Green algae are present in desert soils as components of microbiotic or cryptobiotic crust communities, along with lichens, cyanobacteria and other prokaryotes, non-lichenized fungi, and diatoms. Microbiotic crusts can be found in arid and semi-arid regions world-wide, on a large number of different soil types. Microbiotic crusts are ecologically important, playing a role in nutrient cycling and soil stabilization. There has been great interest in understanding the ecological function of and taxonomic composition of crust communities. The green algae that occur in crusts represent a diverse assemblage of taxa spanning three classes of algae, the Chlorophyceae, Trebouxiophyceae, and Charophyceae. They are genetically diverse, but are morphologically simple unicells or packets of cells. In an ongoing study of the diversity of microbiotic green algae from thirty localities in western North America, a large number of green algal taxa have been found, many of which represent new species and new genera. Some genera, such as Bracteacoccus, are heavily represented. Phylogenetic analyses using ribosomal RNA gene sequence data have been a powerful tool in understanding the diversity and evolution of desert crust green algae. These studies indicate that microbiotic crust green algae evolved from aquatic green algae at least five independent times. In addition, desert green algae are always found to be derived from freshwater, not marine green algae. Some lineages of green algae have a high proportion of desert taxa, while other lineages of green algae have no known desert representatives. Ongoing studies are addressing the ways in which desert green algae are adapted to living in these conditions, including adaptations to high light levels.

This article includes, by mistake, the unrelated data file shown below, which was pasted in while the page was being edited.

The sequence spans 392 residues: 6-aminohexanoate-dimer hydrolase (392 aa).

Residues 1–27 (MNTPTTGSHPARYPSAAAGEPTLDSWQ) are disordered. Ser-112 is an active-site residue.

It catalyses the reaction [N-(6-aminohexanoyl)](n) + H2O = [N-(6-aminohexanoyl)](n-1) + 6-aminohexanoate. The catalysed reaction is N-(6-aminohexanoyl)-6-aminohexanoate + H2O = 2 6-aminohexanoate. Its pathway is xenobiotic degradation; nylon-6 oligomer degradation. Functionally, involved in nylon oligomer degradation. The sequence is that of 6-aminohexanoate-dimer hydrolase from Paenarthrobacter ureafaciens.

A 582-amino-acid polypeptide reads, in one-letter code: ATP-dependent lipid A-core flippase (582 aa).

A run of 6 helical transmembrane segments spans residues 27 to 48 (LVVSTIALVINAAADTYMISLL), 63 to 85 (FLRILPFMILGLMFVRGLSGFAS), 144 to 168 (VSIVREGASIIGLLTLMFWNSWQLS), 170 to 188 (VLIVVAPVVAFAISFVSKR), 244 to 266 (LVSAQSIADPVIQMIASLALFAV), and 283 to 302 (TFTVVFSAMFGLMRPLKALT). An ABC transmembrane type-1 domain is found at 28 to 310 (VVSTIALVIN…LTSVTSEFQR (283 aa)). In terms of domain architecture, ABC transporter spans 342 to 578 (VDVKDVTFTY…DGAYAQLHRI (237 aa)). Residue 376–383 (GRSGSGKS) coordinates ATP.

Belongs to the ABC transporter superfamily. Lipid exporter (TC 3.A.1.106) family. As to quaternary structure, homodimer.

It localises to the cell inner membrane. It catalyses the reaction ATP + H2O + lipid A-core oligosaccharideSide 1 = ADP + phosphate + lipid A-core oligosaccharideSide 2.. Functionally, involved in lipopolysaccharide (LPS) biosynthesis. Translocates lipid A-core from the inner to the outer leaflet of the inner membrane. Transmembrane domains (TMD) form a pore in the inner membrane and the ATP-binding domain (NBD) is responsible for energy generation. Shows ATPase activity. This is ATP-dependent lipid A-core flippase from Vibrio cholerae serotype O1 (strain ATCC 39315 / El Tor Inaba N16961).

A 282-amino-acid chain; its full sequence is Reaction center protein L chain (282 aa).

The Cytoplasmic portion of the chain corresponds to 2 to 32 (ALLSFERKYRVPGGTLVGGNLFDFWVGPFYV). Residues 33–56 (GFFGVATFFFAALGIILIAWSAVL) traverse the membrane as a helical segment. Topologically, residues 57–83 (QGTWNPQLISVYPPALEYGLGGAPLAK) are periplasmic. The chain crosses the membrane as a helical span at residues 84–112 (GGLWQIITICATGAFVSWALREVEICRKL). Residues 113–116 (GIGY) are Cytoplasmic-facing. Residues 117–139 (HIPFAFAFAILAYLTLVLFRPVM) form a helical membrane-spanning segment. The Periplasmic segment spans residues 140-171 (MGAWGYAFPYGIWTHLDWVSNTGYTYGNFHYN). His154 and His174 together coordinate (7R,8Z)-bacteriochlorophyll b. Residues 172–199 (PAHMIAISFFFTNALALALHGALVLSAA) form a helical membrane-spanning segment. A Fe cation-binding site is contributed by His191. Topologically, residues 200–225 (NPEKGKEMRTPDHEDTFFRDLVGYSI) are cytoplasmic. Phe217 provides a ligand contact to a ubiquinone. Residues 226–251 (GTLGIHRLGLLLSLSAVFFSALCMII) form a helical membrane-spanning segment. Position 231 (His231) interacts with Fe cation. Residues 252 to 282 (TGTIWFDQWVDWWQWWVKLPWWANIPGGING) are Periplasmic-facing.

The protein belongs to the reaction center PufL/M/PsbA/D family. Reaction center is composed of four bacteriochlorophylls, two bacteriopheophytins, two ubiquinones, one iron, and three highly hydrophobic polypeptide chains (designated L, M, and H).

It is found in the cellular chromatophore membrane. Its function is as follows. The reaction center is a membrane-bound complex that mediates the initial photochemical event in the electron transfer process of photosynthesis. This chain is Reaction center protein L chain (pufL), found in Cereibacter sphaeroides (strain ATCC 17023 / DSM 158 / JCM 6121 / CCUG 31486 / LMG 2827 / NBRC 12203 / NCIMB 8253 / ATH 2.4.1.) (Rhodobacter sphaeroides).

Key words: Chlorophyta, desert, diversity, microbiotic crusts, ribosomal rDNA